Wilful but stimulating, Paolo Sorrentino’s new film about old age contains great performances from Michael Caine and Harvey Keitel. 

A bigger splash: Michael Caine and Harvey Keitel (right) admire Mădălina Diana Ghenea

The work of the Italian director Paolo Sorrentino has aroused both praise and blame, but not always for the films that deserved them (or such is my belief). If Il Divo (2008) was a widely recognised high point, his English language debut This Must be the Place (2011) was undervalued while the Oscar winner The Great Beauty (2013) bored me stiff. Now we have Youth which appears to be a film that divides opinion and which, as with another recent release The Lobster, may perturb mainstream viewers expecting something more conventional from an English language movie with an all-star cast.

For starters, the Swiss spa hotel in which the film is set can be taken as representing the world with its guests ranging from youngsters to the elderly. But it is the latter who are central, in particular two old friends: the retired composer and conductor Fred Ballinger (Michael Caine) now retired and the American filmmaker Mick Boyle (Harvey Keitel) still working and determined to set up the film that will restore his reputation and gain from the star presence of the actress intended to play the lead (Jane Fonda). Ballinger is troubled in the present by the Queen offering him an honour that appears contingent on his conducting one of his compositions against his wishes, but what haunts him is the past and his relations with his daughter, Lena (Rachel Weisz), and, more significantly, with his wife now in a home.

Superbly photographed in colour and ’Scope by Luca Bigazzi, Youth could have been a straightforward  portrayal of two men responding  differently to old age, but Sorrentino, writer as well as director, elects to turn it into something much more out of the ordinary and not tied down to being wholly naturalistic. Heightened philosophical talk and the symbolism of the hotel lead into dream sequences, a Felliniesque montage of actresses in Boyle’s films and (this being the most wilfully eccentric of all) Paloma Faith, the singer, playing herself but also someone who steals Lena’s husband from her. If some of this can be distracting it also adds to the sense of originality, but the film’s impact comes first and foremost from the depth and detail found in the characterisation of  both Fred and Mick and realised to perfection by Caine and Keitel. Old age can be a time of silence and regrets but, above all, the film endorses the importance of being able to feel truly: “Emotions are all we’ve got”. Nevertheless, the film also provides much comedy, not least in the sequences about filmmaking involving Mick and there’s a splendid biting cameo from Jane Fonda. I found this side of Youth far more telling than the recent Clouds of Sils Maria by Olivier Assayas. The mixture on offer can seem strange at times, but there’s much brilliance here. In passing I would mention that Sorrentino dedicates Youth to another Italian director, the late Francesco Rosi who died in 2015.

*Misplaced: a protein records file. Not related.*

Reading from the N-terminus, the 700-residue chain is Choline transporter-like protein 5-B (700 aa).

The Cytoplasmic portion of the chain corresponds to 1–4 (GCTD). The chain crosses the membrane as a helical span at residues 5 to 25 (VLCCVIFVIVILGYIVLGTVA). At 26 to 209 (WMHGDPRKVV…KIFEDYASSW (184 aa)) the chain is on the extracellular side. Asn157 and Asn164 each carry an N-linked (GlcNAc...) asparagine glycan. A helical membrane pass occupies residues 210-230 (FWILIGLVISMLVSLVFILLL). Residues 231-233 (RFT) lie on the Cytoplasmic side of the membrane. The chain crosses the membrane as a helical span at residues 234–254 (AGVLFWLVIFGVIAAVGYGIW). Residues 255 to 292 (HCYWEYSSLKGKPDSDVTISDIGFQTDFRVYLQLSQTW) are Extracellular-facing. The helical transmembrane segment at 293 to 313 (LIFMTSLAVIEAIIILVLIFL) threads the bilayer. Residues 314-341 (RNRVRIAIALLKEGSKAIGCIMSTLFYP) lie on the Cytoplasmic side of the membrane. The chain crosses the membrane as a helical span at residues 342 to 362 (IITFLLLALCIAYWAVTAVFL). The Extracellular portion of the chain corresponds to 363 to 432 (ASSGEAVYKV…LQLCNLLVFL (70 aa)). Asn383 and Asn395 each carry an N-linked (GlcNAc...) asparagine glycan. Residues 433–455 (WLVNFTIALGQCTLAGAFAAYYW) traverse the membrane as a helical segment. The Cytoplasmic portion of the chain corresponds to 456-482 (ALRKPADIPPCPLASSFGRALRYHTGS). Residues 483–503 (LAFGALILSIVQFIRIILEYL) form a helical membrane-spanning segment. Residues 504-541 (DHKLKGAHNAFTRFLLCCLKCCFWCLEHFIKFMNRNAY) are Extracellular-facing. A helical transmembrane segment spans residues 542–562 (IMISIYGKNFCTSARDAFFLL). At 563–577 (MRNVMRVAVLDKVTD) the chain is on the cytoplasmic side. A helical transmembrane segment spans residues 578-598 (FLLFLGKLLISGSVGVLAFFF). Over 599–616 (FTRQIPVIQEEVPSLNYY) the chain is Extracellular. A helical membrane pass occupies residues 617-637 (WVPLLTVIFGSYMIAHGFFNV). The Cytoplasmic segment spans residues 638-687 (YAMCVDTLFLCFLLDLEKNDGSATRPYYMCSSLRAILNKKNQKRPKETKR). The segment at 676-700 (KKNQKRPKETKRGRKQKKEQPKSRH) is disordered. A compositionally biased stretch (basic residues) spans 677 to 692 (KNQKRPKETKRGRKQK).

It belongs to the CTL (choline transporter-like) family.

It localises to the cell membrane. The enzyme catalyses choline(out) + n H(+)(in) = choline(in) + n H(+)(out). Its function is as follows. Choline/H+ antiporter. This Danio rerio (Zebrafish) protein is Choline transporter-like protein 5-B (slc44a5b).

Cast: Michael Caine, Harvey Keitel, Rachel Weisz, Paul Dano, Jane Fonda, Paloma Faith, Ed Stoppard, Mădălina Diana Ghenea.

Dir and Screenplay (as translated by Virginia Jewiss) Paolo Sorrentino, Pro Nicola Giuliano, Francesca Cima and Carlotta Calori, Ph Luca Bigazzi, Pro Des Ludovica Ferrario, Ed Cristiano Travaglioli, Music David Lang, Costumes Carlo Poggioli.

An Indigo Film production/Medusa Film/Barbary Films/Pathé/France 2 Cinéma/Number 9 Films etc.-StudioCanal Limited.
124 mins. Italy/France/UK/Switzerland. 2015. Rel: 29 January 2016. Cert.